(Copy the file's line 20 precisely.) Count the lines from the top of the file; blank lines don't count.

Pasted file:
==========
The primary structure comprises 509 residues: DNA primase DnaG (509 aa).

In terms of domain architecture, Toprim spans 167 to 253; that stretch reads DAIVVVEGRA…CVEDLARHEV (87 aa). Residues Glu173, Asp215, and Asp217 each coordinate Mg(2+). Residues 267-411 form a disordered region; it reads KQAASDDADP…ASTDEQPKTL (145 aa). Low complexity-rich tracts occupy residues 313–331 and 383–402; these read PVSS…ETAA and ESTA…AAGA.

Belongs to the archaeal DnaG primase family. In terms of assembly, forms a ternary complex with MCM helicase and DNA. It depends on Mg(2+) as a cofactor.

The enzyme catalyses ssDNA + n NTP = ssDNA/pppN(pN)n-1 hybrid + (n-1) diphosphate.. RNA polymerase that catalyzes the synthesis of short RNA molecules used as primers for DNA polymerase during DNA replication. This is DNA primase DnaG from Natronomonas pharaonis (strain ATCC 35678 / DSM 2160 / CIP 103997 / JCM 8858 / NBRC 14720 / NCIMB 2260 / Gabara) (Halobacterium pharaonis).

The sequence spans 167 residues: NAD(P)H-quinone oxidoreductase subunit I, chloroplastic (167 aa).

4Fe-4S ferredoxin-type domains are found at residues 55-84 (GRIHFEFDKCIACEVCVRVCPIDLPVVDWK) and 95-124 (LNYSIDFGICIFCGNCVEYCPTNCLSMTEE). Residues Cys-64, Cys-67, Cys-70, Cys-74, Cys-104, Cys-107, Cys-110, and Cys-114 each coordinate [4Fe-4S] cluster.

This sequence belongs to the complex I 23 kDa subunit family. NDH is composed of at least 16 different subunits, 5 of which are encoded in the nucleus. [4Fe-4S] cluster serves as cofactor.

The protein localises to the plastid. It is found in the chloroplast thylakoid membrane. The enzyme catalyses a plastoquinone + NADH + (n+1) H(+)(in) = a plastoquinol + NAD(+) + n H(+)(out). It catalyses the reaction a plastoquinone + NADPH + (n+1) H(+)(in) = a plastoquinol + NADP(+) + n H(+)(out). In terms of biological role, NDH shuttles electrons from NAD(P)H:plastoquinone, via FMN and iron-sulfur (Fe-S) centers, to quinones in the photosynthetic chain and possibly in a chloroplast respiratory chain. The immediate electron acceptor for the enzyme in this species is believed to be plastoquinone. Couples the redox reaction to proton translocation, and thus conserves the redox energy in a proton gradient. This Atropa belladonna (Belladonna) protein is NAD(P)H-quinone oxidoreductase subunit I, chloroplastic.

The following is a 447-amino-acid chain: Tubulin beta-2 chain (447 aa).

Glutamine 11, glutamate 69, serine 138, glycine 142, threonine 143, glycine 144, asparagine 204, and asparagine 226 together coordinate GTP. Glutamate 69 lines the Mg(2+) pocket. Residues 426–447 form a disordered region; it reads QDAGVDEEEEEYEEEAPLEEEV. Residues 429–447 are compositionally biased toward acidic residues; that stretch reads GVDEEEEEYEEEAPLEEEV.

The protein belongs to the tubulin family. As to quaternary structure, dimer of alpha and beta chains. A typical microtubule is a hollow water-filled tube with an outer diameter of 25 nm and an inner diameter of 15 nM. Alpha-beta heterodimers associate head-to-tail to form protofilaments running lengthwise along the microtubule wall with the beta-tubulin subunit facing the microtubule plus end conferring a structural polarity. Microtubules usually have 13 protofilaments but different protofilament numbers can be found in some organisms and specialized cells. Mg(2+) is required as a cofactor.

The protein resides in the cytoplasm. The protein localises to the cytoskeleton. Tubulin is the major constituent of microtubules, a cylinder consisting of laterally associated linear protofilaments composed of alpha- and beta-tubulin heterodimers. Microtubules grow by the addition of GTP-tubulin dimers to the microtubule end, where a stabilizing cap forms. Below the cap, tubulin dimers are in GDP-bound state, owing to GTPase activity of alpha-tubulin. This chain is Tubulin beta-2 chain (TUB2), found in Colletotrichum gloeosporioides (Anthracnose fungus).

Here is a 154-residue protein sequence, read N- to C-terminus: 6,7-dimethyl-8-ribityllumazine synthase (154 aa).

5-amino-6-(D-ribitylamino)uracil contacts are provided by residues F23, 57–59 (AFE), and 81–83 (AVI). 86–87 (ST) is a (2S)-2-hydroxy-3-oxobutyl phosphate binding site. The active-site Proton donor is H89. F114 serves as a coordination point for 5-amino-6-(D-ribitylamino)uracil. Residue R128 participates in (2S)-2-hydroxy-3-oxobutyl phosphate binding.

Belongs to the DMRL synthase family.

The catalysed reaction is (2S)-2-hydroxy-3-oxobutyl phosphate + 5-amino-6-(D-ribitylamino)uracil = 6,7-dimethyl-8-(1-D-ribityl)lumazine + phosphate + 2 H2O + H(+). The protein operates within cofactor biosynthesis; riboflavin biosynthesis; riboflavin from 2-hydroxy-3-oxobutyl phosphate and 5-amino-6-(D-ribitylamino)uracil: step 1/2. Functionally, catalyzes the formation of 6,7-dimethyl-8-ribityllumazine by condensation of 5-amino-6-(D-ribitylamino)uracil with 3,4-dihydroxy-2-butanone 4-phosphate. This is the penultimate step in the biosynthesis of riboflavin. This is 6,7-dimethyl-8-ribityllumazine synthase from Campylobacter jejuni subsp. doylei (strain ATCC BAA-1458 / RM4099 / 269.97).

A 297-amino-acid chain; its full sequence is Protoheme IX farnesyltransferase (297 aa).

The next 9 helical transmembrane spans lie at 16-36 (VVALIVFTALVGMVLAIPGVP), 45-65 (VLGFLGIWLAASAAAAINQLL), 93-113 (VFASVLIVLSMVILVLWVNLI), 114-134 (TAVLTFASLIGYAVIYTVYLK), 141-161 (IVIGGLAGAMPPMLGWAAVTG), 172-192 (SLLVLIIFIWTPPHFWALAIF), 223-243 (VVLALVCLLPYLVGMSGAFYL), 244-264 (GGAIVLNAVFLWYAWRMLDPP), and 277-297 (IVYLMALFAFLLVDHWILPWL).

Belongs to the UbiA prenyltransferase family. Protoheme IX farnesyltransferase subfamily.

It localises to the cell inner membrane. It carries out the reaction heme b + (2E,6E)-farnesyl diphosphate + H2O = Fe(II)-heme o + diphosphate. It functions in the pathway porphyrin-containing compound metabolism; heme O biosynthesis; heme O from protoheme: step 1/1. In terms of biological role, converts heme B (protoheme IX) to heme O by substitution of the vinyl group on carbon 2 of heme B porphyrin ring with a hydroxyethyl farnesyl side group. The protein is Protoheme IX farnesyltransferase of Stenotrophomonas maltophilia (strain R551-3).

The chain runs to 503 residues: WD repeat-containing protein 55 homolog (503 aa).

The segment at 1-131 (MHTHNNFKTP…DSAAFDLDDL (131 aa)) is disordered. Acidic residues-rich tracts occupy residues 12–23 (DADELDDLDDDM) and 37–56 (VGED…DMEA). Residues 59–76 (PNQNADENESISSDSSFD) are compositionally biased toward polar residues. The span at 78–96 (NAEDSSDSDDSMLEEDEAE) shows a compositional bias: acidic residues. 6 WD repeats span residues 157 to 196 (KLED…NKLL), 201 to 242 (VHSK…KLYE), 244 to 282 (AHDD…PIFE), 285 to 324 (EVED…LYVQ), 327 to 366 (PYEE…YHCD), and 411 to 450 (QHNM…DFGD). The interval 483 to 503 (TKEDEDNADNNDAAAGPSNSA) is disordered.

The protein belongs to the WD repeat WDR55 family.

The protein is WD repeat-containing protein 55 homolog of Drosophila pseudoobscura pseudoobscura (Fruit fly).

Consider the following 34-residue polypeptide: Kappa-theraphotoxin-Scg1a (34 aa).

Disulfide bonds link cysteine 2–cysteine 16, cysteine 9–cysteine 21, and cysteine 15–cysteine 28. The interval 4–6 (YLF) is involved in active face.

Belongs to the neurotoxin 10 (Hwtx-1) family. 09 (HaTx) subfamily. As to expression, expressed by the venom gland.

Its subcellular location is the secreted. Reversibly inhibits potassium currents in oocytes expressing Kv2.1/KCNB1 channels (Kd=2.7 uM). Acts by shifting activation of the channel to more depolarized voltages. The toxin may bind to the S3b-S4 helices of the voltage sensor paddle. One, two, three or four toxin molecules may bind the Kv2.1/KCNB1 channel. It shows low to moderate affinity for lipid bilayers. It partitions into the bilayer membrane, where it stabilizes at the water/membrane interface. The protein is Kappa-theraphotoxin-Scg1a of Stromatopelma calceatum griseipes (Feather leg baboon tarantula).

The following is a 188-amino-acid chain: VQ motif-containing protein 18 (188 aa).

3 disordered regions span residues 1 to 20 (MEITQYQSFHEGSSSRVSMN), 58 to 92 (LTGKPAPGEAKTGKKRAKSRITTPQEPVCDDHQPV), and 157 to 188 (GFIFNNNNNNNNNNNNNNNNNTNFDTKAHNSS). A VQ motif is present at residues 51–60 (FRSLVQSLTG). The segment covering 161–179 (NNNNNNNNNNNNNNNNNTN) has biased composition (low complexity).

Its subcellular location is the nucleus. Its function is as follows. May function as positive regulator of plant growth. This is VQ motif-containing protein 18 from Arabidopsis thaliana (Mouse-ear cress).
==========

It localises to the cell inner membrane. It carries out the reaction heme b + (2E,6E)-farnesyl diphosphate + H2O = Fe(II)-heme o + diphosphate. It functions in the pathway porphyrin-containing compound metabolism; heme O biosynthesis; heme O from protoheme: step 1/1. In terms of biological role, converts heme B (protoheme IX) to heme O by substitution of the vinyl group on carbon 2 of heme B porphyrin ring with a hydroxyethyl farnesyl side group. The protein is Protoheme IX farnesyltransferase of Stenotrophomonas maltophilia (strain R551-3).